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Overall Rating
2.67

Awesome: 2.17%
Worth A Look: 30.43%
Average: 15.22%
Pretty Bad36.96%
Total Crap: 15.22%

5 reviews, 16 user ratings


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Scream 4
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by Erik Childress

"We All Scream 4 For A Better Reboot"
2 stars

With Scream 4, original creators, Wes Craven and Kevin Williamson, have finally managed to make the series a paradox onto itself. When they set out to revitalize the slasher film in 1996 ostensibly by satirizing it at the same time, they also in essence created 15 years of self-referential "meta" storytelling. The Scream series was more than just a giant in-joke for horror fans though. It was also a very successful example of the very genre they were goofing on, years before Edgar Wright and Simon Pegg raised it to an absolute art form in Hot Fuzz and Shaun of the Dead (which some of the kids watch in this film.) Scream 2, while goofing on sequels in its own right, even expanded upon many of the ideas of the original with a hefty dose of social commentary about life-imitating-art and upping the game to a point it actually became one of the rare follow-ups better than its predecessor. Returning to the series more than a decade after the trilogy ended, Craven and Williamson re-establish their players with a desire to return to the way things were, for better or for worse. Amusing that a joke about time travel mucking up a worn-out horror franchise might seem like a throwaway, when in fact it is a ironic comment about itself without getting the irony in a film where talk is cheap and the scares are even cheaper.

The film opens promisingly with a goof on its standard prelude of name actors being killed off pre-credits. This time they triple-down on the concept while characters talk about the latest trends in horror such as "torture porn" and screaming Asian children. The deaths that follow correlate to the anniversary of the original Woodsboro massacre which, as much as Sydney Prescott (Neve Campbell) would love to put behind her for good, is still launching her new book tour about said events in the very town where it happened. Deputy Dewey (David Arquette) has now fixed his "severe nerve damage" and is the Sheriff while his wife, Gail Weathers (Courteney Cox), is no longer a reporter and is struggling over the weight of trying to write about something that didn't happen to her.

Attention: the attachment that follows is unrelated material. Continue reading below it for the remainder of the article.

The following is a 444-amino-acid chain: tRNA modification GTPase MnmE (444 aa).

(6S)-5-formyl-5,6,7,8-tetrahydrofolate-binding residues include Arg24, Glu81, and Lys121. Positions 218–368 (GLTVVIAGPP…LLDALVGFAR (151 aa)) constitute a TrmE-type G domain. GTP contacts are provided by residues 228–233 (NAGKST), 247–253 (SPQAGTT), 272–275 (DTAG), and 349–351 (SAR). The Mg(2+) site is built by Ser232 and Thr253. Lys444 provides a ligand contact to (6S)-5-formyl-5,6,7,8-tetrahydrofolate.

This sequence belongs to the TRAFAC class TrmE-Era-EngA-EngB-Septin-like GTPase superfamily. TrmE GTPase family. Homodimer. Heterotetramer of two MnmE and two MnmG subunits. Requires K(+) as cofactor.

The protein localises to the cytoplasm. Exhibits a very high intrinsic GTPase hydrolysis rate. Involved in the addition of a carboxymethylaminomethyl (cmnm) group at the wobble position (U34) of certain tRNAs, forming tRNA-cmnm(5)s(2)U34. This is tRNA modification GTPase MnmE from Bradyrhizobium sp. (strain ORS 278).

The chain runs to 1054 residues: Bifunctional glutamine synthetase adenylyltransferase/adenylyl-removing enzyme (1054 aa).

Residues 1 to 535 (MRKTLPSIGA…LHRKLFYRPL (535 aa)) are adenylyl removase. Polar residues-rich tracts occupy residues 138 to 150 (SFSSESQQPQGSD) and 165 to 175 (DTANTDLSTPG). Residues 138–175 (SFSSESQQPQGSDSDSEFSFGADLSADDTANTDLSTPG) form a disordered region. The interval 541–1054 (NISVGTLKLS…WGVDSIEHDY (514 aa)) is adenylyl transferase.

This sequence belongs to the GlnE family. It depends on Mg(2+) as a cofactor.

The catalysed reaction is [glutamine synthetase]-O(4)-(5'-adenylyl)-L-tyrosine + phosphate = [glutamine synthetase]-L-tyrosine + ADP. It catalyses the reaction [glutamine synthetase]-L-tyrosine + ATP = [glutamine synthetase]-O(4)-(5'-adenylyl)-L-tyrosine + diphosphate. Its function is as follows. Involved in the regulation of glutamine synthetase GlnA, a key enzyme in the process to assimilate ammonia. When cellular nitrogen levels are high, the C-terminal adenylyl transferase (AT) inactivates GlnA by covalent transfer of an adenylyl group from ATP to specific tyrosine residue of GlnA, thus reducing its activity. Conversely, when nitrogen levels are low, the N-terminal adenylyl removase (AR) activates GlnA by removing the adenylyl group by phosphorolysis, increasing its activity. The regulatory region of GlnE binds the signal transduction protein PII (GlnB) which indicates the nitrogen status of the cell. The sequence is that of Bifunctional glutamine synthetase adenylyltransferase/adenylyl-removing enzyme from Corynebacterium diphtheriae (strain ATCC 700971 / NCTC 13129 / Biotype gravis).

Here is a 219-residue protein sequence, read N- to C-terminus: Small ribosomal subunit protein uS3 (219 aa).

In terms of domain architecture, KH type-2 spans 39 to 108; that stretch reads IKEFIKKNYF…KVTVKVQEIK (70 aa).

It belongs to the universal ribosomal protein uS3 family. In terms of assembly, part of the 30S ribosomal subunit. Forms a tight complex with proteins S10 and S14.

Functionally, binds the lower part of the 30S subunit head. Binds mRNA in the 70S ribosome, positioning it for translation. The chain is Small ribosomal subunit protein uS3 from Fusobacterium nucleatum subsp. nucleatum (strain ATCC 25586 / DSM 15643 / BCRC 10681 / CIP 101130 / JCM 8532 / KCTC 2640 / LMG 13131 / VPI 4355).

Front and center in these murders is Sydney's cousin, Jill (Emma Roberts), whose friends are starting to drop right in front of her eyes and any number of suspects surrounding the both of them. There are the leaders of the high school cinema club: Robbie (Erik Knudsen) who runs a live webcast with a camera permanently attached to his head, and Charlie (Rory Culkin), who helps him run the annual marathon of Stab movies at a secret location. Jill's recently ex-boyfriend, Trevor (Nico Tortorella), is a grade-A jerk with a habit of popping up right after a slaying, and her best friend, Kirby (Hayden Panettiere), knows more about classic horror than her snooty, hottie ways may be leading on. Sydney's followers are not above suspicion either, including an in-tow publicist (Community's Alison Brie) a little too delighted with the prospect of a copycat, and Dewey's flirty Deputy Judy (Marley Shelton) who makes a past connection to Sydney seem more ominous than it might actually be.